Electronic Theses and Dissertations

Identifier

136

Date

2010

Date of Award

11-18-2010

Document Type

Dissertation

Degree Name

Doctor of Philosophy

Major

Engineering

Concentration

Electrical Engineering

Committee Chair

Carl Halford

Committee Member

Eddie Jacobs

Committee Member

Aaron Robinson

Abstract

Image fusion is the process of combining information from a set of source images to obtain a single image with more relevant information than any individual source image. The intent of image fusion is to produce a single image that renders a better description of the scene than any of the individual source images. Information within source images can be classified as either redundant or complementary. The relevant amounts of complementary and redundant information within the source images provide an effective metric for quantifying the benefits of image fusion. Two common reasons for using image fusion for a particular task are to increase task reliability or to increase capability. It seems natural to associate reliability with redundancy of information between source bands, whereas increased capability is associated with complementary information between source bands. The basic idea is that the more redundant the information between the source images being fused, the less likely an increase in task performance can be realized using the fused imagery. Intuitively, the benefits of image fusion with regards to task performance are maximized when the source images contain large amounts of complementary information. This research introduces a new performance measure based on mutual information which, under the assumption the fused imagery has been properly prepared for human perception, can be used as a predictor of human task performance using the complementary and redundant information in fused imagery. The ability of human observers to identify targets of interest using fused imagery is evaluated using human perception experiments. In the perception experiments, imagery of the same scenes containing targets of interest, captured in different spectral bands, is fused using various fusion algortihms and shown to human observers for identification. The results of the experiments show a correlation exists between the proposed measure and human visual identification task performance. The perception experiments serve to validate the performance prediction accuracy of the new performance measure. the development of the proposed metric introduces into the image fusion community a new image fusion evaluation measure that has the potential to fill many voids within the image fusion literature.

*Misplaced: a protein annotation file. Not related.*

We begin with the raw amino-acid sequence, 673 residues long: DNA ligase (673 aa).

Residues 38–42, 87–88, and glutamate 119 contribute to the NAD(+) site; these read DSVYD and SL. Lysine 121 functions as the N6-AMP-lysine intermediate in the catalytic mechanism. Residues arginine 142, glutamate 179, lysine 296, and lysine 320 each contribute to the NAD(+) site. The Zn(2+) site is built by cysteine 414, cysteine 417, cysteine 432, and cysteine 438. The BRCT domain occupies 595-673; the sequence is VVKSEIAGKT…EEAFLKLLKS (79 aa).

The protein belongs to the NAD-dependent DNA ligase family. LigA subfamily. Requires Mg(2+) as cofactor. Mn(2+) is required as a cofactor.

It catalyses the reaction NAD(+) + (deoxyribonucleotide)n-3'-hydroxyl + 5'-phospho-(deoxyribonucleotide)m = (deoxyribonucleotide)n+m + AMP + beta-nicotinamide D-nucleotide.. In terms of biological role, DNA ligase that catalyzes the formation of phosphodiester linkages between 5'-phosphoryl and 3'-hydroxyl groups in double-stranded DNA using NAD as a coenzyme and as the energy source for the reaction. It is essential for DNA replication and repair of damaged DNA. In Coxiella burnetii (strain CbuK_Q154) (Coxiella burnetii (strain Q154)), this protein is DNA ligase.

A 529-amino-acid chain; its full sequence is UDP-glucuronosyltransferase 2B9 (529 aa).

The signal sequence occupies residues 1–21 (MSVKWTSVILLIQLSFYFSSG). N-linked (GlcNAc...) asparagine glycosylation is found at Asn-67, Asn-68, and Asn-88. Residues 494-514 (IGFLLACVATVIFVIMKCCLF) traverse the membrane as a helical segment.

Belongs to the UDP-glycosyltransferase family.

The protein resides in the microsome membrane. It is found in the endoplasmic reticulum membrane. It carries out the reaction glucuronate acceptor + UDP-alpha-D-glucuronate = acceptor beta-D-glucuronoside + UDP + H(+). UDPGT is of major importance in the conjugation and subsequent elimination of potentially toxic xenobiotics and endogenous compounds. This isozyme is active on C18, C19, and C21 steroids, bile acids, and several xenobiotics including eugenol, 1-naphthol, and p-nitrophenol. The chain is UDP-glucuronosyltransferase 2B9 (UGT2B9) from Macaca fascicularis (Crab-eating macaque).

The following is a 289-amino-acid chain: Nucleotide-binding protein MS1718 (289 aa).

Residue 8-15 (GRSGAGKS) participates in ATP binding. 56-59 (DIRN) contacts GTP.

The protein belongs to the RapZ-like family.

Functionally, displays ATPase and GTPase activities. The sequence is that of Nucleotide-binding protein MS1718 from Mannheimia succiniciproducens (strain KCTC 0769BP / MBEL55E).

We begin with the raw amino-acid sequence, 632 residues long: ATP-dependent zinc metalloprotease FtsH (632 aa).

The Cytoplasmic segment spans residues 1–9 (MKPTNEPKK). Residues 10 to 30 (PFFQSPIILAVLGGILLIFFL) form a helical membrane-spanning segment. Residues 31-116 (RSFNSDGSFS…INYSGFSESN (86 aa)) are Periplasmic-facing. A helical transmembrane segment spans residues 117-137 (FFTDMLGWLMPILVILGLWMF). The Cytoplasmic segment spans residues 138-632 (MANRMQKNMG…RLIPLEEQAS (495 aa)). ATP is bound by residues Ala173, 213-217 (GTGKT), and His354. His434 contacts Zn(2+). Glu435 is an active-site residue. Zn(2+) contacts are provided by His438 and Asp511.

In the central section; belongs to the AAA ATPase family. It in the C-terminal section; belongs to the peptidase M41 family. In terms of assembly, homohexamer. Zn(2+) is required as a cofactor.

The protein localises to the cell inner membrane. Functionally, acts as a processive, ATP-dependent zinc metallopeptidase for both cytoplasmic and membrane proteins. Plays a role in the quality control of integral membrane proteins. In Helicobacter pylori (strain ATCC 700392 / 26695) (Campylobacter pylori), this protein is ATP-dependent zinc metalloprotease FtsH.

Comments

Data is provided by the student.

Library Comment

dissertation or thesis originally submitted to the local University of Memphis Electronic Theses & dissertation (ETD) Repository.

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